With House of Malt recently adding Gelngoyne 18 to their collection I decided to take a more in-depth look at some of the Glengoyne range.
Many moons ago I visited the Glengoyne distillery with a couple of friends while wild camping in and around Dumfries and Galloway. This was prior to my tasting days when I simply drank whisky without truly appreciating its nuances. I can’t remember a huge amount from my visit other than two points. The first being that the distillery is in the Highlands while it’s storage warehouses are technically in the Lowlands and the second was the tour guide giving a scathing glare to anyone that admitted to adding pop to their whisky.
A quick look on their website though gives you a few more facts about their whisky making process:
- They air dry their barley and don’t use any peat, this means their whisky is not smoky in the slightest.
- They have the slowest whisky stills in Scotland.
- They only use sherry casks to age their whisky.
- They do not use caramel colouring in their whisky – what you get is all natural colour.
Below are my tasting notes for three of Glengoyne’s expressions – the 12, 15 and 18 years. Please take into account that these are my personal tasting notes and personal experience, as such you may interpret these whiskies differently from me.
Sweet – vanilla & honey. Very pronounced lemon citrus. Tempered by oak & malt.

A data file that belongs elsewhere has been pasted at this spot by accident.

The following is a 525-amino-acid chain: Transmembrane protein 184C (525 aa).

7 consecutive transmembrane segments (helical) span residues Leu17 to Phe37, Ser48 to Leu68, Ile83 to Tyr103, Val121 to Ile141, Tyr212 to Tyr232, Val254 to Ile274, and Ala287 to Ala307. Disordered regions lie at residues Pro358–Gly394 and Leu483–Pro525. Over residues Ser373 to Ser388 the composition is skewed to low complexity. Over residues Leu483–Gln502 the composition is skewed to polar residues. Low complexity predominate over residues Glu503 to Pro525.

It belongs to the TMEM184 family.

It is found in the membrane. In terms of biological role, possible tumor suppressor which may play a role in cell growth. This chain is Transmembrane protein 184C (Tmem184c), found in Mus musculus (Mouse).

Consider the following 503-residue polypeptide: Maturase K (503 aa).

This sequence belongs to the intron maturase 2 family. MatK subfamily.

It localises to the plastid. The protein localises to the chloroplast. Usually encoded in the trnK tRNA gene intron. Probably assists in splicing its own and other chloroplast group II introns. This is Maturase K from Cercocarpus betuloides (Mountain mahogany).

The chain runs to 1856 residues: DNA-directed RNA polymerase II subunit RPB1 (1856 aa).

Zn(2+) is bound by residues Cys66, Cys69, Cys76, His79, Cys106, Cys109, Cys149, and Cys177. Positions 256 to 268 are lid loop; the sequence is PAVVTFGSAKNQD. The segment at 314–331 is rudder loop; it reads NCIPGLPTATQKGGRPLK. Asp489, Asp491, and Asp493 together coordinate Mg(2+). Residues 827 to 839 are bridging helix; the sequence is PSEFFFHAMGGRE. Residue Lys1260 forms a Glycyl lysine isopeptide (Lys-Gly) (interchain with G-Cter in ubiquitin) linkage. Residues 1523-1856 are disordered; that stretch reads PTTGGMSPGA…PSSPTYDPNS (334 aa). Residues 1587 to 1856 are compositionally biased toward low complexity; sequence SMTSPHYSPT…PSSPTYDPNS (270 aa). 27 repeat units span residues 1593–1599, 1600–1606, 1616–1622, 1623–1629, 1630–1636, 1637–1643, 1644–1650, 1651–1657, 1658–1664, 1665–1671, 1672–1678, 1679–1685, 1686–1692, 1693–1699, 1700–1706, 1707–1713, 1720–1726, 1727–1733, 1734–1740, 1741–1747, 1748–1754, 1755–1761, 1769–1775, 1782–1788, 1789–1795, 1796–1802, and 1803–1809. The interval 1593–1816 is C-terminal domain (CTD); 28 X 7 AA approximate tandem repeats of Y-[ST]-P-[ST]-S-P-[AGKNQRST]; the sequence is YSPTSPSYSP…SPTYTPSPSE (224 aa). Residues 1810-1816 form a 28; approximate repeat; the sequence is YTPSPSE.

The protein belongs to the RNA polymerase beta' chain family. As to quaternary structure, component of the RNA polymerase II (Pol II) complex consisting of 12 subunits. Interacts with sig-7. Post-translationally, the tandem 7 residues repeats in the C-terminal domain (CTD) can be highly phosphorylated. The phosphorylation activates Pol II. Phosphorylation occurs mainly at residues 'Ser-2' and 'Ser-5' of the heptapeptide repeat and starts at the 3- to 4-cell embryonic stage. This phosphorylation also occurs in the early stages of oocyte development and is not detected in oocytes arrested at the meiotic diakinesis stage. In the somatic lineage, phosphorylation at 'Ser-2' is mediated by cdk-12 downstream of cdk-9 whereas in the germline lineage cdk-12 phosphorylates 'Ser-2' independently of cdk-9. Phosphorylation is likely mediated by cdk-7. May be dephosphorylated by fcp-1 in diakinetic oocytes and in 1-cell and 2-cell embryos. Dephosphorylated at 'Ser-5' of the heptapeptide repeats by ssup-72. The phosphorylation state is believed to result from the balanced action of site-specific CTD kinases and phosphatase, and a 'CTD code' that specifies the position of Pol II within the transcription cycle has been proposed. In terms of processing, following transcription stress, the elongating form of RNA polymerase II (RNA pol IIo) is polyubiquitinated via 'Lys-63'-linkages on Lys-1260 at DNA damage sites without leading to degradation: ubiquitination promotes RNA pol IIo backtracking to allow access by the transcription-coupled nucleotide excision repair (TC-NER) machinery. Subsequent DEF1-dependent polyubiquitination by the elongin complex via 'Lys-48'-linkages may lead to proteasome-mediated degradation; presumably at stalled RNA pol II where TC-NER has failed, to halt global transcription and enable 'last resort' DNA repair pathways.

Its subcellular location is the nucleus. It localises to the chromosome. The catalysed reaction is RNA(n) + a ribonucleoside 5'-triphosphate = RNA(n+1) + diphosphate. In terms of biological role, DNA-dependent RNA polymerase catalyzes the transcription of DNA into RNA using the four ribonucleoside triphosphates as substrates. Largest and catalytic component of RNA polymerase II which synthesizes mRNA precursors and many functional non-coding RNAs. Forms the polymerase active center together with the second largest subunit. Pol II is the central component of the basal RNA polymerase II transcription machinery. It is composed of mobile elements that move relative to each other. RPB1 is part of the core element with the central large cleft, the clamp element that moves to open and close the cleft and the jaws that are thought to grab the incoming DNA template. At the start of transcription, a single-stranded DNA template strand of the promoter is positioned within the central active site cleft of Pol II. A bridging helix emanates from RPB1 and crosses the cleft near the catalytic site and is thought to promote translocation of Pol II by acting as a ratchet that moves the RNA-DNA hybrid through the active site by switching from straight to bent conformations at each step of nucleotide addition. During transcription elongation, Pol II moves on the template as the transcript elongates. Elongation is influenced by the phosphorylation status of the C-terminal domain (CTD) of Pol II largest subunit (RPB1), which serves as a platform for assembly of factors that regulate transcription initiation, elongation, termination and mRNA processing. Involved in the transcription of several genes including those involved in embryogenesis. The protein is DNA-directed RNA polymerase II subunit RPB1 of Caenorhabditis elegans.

Sweet – vanilla & toffee. Fruity – apples & lemon. Spicy oak & malt.
Malt, milk chocolate a touch of sherry & more lemon citrus.
Click HERE to buy the Glengoyne 12.
Sweet & creamy – milk chocolate & butterscotch. Lemon citrus cuts through although less pronounced than on the 12 year.
Butterscotch and cinnamon. Lemon citrus. Malt & slightly bitter oak.
Oak & Malt. Dark chocolate & coffee. Drying.
Click HERE to buy the Glengoyne 15.
Sweet – caramalised brown sugar & milk chocolate. Fruity – bananas & apples. Malt & oak.
Sweet & creamy – custard & vanilla. Spicy – cinnamon, cloves & nutmeg. Bitter oak.
Oak, malt & hazelnuts.
Click HERE to buy the Glengoyne 18.
My honest opinion on these three? The 12 is good, sweet and fruity but with some oak and malt thrown in. The 15 has some of the harsher notes from the 12 rounded out making for a smoother drink. While the 18 takes this to another level. Yes it’s more than double the price of the 12 but if you’re after a luxury dram then you can’t go wrong with this one. If you’re budget doesn’t quite stretch to this though then the 12 is still a good solid dram and at times I actually prefer something a little rough around the edges like the 12.